Eni CEO Claudio Descalzi. Image courtesy of Eni.

An audit didn’t uncover any evidence that Italy’s Eni made illegal payments tied to the 2011 purchase of OPL 245 license in Nigeria.

The probe, conducted by a U.S. law firm on behalf of Eni, found no evidence of illegal conduct during Eni and Shell’s purchase of OPL 245 from the Nigerian government for $1.1 billion.

Last October, Italian prosecutors began investigating the purchase after alleging that as much as $533 million of the purchase amount was used to bribe local politicians, intermediaries and other people connected to the deal.

Eni CEO Claudio Descalzi is also under investigation.

The audit examined documents and information available to the company or otherwise received or acquired following the start of the investigation, Eni said.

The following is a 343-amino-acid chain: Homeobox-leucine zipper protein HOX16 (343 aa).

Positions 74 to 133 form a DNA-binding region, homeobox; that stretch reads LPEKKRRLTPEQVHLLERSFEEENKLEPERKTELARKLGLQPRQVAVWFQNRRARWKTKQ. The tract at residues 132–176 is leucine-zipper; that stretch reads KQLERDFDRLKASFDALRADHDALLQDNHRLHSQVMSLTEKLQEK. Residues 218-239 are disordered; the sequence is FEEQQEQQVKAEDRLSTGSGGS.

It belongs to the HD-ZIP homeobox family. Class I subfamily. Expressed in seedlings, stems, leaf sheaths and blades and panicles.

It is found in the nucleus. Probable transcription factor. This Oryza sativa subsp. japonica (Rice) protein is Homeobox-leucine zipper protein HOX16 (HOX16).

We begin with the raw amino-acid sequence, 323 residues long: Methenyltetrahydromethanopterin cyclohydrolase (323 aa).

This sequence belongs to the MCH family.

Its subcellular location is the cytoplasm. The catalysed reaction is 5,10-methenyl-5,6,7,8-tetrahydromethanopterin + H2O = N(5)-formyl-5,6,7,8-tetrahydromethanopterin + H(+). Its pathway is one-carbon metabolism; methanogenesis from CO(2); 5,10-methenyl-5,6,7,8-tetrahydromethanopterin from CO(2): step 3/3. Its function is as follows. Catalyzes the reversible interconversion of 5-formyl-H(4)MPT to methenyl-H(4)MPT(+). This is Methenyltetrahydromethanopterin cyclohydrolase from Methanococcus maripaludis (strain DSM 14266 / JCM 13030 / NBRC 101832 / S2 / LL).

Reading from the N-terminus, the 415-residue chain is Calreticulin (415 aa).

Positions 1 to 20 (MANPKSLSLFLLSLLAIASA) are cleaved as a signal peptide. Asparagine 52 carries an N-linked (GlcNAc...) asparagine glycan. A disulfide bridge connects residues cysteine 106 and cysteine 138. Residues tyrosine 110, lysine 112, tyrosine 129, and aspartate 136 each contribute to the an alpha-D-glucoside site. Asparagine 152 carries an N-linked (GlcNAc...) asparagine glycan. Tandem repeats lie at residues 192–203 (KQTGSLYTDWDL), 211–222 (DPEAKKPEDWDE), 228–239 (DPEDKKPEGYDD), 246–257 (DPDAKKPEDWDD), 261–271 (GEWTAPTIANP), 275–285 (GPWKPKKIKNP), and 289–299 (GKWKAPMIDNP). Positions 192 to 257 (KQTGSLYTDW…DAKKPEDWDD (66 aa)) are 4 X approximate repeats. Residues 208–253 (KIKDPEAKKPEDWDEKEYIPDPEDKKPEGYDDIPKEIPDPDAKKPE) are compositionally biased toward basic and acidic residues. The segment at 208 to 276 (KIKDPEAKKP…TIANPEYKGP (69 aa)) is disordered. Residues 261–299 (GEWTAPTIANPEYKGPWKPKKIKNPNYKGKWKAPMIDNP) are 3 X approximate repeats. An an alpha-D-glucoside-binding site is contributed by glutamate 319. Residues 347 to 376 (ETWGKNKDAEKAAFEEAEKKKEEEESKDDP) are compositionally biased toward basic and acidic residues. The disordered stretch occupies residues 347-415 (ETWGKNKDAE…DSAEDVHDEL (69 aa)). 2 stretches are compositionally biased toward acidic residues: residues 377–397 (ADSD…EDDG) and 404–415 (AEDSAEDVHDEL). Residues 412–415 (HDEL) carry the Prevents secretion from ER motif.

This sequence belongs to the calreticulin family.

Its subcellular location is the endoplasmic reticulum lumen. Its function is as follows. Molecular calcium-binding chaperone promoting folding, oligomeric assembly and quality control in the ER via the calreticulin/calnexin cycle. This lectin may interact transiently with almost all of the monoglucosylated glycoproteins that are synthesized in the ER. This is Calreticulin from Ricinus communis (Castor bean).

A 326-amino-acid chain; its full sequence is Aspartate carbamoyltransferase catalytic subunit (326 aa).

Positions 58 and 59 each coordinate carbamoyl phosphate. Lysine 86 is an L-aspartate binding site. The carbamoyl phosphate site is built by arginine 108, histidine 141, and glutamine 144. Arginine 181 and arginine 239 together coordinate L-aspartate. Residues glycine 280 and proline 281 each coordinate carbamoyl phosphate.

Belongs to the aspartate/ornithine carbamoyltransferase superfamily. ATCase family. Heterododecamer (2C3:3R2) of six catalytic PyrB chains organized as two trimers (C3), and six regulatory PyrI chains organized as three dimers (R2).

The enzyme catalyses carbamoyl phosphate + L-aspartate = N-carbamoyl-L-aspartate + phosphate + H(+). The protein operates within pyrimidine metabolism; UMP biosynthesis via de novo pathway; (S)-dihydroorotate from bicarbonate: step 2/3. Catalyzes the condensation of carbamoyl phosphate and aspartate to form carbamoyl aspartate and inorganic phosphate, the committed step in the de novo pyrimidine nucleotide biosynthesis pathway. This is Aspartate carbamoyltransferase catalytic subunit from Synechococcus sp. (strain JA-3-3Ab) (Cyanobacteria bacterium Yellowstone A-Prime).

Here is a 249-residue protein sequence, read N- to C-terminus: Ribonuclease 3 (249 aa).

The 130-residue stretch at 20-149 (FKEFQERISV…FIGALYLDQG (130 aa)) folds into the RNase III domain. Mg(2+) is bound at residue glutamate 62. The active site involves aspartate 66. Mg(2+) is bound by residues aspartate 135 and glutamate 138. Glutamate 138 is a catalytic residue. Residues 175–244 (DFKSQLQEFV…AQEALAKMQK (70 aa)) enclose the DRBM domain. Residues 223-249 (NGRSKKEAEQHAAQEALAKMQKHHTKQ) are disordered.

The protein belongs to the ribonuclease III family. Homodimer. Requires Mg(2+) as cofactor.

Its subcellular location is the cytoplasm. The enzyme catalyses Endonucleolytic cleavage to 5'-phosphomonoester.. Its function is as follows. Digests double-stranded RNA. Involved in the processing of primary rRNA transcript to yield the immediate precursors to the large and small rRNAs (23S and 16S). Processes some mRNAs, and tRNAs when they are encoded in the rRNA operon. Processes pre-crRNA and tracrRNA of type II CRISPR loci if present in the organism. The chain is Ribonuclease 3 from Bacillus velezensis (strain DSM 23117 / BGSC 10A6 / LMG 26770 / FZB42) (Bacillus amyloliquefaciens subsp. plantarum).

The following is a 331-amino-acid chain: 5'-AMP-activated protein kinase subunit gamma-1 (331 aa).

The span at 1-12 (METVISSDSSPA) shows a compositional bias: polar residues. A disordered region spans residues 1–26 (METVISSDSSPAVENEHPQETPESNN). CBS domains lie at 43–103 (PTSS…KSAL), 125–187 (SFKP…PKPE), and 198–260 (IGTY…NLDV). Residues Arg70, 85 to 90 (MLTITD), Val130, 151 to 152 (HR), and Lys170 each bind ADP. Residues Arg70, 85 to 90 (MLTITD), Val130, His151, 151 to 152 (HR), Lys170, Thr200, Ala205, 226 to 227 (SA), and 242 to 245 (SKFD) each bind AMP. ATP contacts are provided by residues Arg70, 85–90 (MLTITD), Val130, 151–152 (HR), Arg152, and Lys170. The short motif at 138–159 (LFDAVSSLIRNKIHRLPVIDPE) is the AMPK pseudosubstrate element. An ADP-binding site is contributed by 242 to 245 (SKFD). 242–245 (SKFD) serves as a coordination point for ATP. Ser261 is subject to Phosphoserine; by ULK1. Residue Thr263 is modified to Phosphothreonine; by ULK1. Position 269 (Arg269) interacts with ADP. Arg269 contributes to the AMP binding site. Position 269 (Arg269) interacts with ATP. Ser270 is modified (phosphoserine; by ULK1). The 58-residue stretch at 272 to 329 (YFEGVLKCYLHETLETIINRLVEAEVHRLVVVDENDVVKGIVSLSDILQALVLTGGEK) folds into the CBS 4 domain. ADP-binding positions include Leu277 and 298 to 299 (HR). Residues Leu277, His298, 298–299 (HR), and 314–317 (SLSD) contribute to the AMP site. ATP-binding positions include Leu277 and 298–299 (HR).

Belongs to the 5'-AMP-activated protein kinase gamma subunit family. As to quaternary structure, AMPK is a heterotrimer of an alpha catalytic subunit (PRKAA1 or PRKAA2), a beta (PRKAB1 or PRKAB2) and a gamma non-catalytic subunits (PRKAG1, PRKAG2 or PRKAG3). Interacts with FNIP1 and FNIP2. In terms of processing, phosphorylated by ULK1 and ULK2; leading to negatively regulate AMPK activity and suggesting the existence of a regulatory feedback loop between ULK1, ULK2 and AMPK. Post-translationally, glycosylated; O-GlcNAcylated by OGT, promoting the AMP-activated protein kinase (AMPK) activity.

Production at OPL 245 is projected to begin in 2016.

The field holds estimated reserves of about 9 billion barrels of crude oil.

Eni holds a 50 percent operating stake in the license and Shell holds the remaining 50 percent stake.

Shell is not under investigation.

Eni has denied any wrongdoing.

Neither company has disclosed if the investigation will impact the field’s startup plans.

The audit is independent of a pending preliminary investigation into the matter by Italian officials.

A final audit report was made available to the judiciary, with whom Eni is cooperating fully.

In September, Italy-based Bank Akros said in a note to clients that the probe could cost the Eni up to $646 million, or about one percent of its market capitalization.


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